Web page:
David Gans, civil rights director at the Center for Constitutional Accountability, said, "Make no mistake, the practical effects of this ruling are enormous for ordinary Americans. The court today turned its back on the principle of access to our federal courts, leaving low-income people seeking access to health care to the vagaries and limitations of the executive branch."
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"The practical effects of this ruling are enormous for ordinary Americans," said David Gans, civil rights director at the Constitutional Accountability Center. "The court today turned its back on the principle of access to our federal courts, leaving low income people seeking access to health care to the vagaries and limitations of the executive branch."
CAC appellate counsel Brianne Gorod called the decision "just the latest in a long line of Roberts Court cases that bend over backwards to allow corporations to enforce federal rights, while closing the courthouse doors to ordinary Americans and minorities seeking to enforce theirs."
The Constitutional Accountability Center, a D.C.-based think tank, recently analyzed Roberts’ record 10 years of serving as Chief Justice, with a close look at his environmental law record.
As 7th Circuit Judge Richard Posner wrote last year in an opinion striking down same-sex marriage bans in Wisconsin and Indiana, the argument that tradition supports the bans “runs head on into Loving.” That conclusion should resonate with Chief Justice Roberts. And if Roberts is true to his confirmation hearing testimony, he should find in Obergefell that state laws prohibiting same-sex couples from marrying violate their fundamental right to marry.
A U.S. Supreme Court case examining whether the Obama administration should have considered costs before issuing mercury pollution rules for power plants may come down to the meaning of the word "appropriate," said Tom Donnelly, counsel for the Constitutional Accountability Center.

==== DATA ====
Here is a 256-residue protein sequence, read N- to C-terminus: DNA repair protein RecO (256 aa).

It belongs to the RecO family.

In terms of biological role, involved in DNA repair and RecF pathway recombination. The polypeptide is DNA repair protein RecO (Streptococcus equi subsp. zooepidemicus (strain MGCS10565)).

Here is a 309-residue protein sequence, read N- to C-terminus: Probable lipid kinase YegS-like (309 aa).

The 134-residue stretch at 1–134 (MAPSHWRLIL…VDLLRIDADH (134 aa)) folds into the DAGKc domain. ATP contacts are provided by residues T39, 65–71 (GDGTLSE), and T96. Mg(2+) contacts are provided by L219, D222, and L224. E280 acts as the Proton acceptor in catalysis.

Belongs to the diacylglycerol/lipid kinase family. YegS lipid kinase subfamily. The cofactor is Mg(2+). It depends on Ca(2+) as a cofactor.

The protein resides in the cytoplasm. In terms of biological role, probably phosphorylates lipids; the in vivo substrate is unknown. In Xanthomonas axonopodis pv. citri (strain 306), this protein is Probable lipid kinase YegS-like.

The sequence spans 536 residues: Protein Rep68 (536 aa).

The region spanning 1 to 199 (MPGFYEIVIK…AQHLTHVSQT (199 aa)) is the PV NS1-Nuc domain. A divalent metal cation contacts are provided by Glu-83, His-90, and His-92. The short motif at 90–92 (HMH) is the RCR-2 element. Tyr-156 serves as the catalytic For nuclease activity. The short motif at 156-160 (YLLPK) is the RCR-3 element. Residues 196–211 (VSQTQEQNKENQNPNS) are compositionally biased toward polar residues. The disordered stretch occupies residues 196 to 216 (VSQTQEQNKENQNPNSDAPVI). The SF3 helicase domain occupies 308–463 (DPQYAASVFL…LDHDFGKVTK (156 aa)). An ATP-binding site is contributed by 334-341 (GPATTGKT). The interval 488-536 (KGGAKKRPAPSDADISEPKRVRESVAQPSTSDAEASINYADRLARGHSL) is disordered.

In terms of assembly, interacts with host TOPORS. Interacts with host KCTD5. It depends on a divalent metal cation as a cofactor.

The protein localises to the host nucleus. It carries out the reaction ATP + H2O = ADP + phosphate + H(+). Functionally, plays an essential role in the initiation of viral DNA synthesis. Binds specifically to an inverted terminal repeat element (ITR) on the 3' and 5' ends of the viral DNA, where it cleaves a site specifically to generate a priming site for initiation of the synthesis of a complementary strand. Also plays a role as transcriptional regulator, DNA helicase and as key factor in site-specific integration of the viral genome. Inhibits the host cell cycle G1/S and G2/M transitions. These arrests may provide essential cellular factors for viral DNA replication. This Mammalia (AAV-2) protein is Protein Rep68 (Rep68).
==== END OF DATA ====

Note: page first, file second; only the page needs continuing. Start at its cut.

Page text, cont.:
"Much of the industry is already complying with this rule, the sky hasn’t fallen, and a decision invalidating it now would be highly disruptive,” said Tom Donnelly of the Constitutional Accountability Center, which filed a brief supporting the regulations.
“It won on cross-state air pollution and the bigger question in greenhouse gas regulations,” Donnelly said. “In both cases it was a cross-ideological coalition of the justices deferring to the EPA’s reasonable interpretation of the statute.”
The public health community, various members of the energy sector, several states, and the Supreme Court’s own precedents are all on the side of the EPA’s new standards. When the court decides this case in a few months, here’s hoping that a majority of the justices are, too.
At any argument, there are always tough questions for both sides, but the government has to have been happy about the questions that were asked during the King argument — as well as the answers that Verrilli was able to give.
"The context of the whole law is essential to resolving this case, and that principle was made clear" in the argument, said Elizabeth Wydra, chief counsel of the Constitutional Accountability Center. "If the court follows its own precedents that govern the reading of statutes, the Affordable Care Act's tax credits should be available nationwide."
Trevor Burrus and Elizabeth Wydra talked about the legal aspects Supreme Court justices would consider following oral argument in King v. Burwell. The case concerns the legality of the Internal Revenue Service extending tax-credit subsidies to health insurance plans sold through federally-administered exchanges as well as state-run exchanges.